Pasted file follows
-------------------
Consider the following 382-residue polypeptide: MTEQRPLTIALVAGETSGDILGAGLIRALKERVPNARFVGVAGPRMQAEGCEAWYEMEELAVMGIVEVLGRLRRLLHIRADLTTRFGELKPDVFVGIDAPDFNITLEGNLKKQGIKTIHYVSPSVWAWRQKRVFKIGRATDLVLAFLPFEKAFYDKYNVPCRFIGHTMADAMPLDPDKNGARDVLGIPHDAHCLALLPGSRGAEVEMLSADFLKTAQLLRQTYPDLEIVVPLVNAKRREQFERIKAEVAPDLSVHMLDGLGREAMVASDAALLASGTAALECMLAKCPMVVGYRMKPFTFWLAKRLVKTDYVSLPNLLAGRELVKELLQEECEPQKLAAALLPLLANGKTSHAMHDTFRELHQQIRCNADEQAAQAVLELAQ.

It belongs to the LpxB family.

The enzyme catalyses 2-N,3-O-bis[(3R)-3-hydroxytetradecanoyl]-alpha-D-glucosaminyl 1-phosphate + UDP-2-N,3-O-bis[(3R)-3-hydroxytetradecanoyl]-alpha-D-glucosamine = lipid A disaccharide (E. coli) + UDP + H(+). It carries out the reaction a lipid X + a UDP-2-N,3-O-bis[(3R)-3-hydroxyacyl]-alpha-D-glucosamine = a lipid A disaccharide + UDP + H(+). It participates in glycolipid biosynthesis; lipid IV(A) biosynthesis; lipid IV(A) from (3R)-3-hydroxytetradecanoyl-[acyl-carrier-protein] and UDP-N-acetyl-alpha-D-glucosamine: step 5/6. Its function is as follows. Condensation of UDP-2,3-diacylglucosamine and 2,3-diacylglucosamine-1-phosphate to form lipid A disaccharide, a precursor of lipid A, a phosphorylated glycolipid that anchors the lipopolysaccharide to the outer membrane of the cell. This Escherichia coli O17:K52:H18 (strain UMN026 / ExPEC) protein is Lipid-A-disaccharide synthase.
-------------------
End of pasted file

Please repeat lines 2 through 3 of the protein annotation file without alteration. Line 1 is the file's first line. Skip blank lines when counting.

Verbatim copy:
It belongs to the LpxB family.

The enzyme catalyses 2-N,3-O-bis[(3R)-3-hydroxytetradecanoyl]-alpha-D-glucosaminyl 1-phosphate + UDP-2-N,3-O-bis[(3R)-3-hydroxytetradecanoyl]-alpha-D-glucosamine = lipid A disaccharide (E. coli) + UDP + H(+). It carries out the reaction a lipid X + a UDP-2-N,3-O-bis[(3R)-3-hydroxyacyl]-alpha-D-glucosamine = a lipid A disaccharide + UDP + H(+). It participates in glycolipid biosynthesis; lipid IV(A) biosynthesis; lipid IV(A) from (3R)-3-hydroxytetradecanoyl-[acyl-carrier-protein] and UDP-N-acetyl-alpha-D-glucosamine: step 5/6. Its function is as follows. Condensation of UDP-2,3-diacylglucosamine and 2,3-diacylglucosamine-1-phosphate to form lipid A disaccharide, a precursor of lipid A, a phosphorylated glycolipid that anchors the lipopolysaccharide to the outer membrane of the cell. This Escherichia coli O17:K52:H18 (strain UMN026 / ExPEC) protein is Lipid-A-disaccharide synthase.